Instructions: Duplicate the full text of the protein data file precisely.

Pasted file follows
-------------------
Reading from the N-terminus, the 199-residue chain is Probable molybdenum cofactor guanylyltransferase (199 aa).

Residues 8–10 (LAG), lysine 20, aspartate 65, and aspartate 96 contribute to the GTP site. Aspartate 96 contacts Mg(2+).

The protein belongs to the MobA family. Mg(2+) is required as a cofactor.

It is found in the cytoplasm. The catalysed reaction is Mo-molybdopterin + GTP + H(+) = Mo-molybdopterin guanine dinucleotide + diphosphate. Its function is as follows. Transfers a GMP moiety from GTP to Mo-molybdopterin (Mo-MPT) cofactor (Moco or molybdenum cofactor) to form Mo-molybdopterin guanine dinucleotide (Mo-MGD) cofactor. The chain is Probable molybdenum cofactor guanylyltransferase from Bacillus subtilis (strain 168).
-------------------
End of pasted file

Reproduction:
Reading from the N-terminus, the 199-residue chain is Probable molybdenum cofactor guanylyltransferase (199 aa).

Residues 8–10 (LAG), lysine 20, aspartate 65, and aspartate 96 contribute to the GTP site. Aspartate 96 contacts Mg(2+).

The protein belongs to the MobA family. Mg(2+) is required as a cofactor.

It is found in the cytoplasm. The catalysed reaction is Mo-molybdopterin + GTP + H(+) = Mo-molybdopterin guanine dinucleotide + diphosphate. Its function is as follows. Transfers a GMP moiety from GTP to Mo-molybdopterin (Mo-MPT) cofactor (Moco or molybdenum cofactor) to form Mo-molybdopterin guanine dinucleotide (Mo-MGD) cofactor. The chain is Probable molybdenum cofactor guanylyltransferase from Bacillus subtilis (strain 168).